It is the mark of an educated mind to be able to entertain a thought without accepting it.
        - Aristotle

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        • #5
          Stubby wasn't a typo... it was the "all knowing" auto correct feature on my iPad! Yes, the Stumpy Nubs site is quite interesting, and has a lot of projects. I liked the capability of making various sizes of fingers in a finger joint rather than having all fingers the same size.

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          • #6
            Two of my favorite Canadians also built box joint jigs:

            https://youtu.be/LXAO7Zla44o

            https://youtu.be/UYcwWb0-evc
            Joe

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            • #7
              Originally posted by JoeyGee View Post
              Two of my favorite Canadians also built box joint jigs:

              https://youtu.be/LXAO7Zla44o

              https://youtu.be/UYcwWb0-evc
              I was thinking of building Mattias's version until I saw Johns. I like his better.

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              • #8
                I built this one. Works really well. It can be used on either the router table or table saw. I use mine on the table saw with a dado blade.

                http://www.woodworkingseminars.com/w...-joint-jig.pdf

                B
                "Why are there Braille codes on drive-up ATM machines?"

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                • #9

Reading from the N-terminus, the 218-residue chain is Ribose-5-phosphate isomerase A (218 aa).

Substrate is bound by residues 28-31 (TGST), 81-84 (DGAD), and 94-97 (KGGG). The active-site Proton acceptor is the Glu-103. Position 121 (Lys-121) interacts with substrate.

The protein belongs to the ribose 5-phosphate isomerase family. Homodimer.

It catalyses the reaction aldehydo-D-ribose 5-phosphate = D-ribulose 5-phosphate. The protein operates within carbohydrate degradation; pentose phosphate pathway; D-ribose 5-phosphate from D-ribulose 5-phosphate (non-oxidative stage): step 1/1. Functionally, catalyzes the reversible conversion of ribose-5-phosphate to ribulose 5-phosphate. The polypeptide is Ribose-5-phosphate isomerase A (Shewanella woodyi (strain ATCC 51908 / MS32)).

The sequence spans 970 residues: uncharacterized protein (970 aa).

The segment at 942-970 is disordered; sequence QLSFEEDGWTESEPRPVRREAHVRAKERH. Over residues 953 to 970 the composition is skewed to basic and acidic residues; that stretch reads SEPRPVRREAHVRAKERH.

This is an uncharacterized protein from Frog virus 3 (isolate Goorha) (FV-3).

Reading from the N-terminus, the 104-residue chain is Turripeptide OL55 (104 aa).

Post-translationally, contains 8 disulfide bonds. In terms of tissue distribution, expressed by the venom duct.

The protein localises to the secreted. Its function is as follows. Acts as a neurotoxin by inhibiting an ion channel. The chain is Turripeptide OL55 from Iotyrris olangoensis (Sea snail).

[QUOTE=capncarl;n830474]I built a finger joint jig simular to stubby nubbs earlier jig, using a 3/8-16 threaded rod. After you figure out how to use it, it creates perfect finger joints. I think that stubbys jig that is out now would be even better, and cost a heap less than Rockler.
                  I built my jig so it would cut a stack of parts at one time, probably 10 drawer sides, rather than doing each one individually.
                  That said, i,seldom use now

                  Thanks, Capncarl.
                  I too, had never heard of stubby. I like his design very much.

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                  • #10
                    I don't use theis finger joint jig on a router table, I use it on the table saw. It was originally built and used on my Craftsman BT saw but later converted to the accept the miter slots in my Powermatic. I found that cutting a stack of drawer box parts with a straight cut router bit caused too much tear out. Now I use a box joint blade in the table saw..

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                    • #11
                      I got lucky and found a really good deal on Incra I-box on eBay. Works really good but retail is very pricey. I would never have paid full retail for it. The Rockler jig seems very well built as well.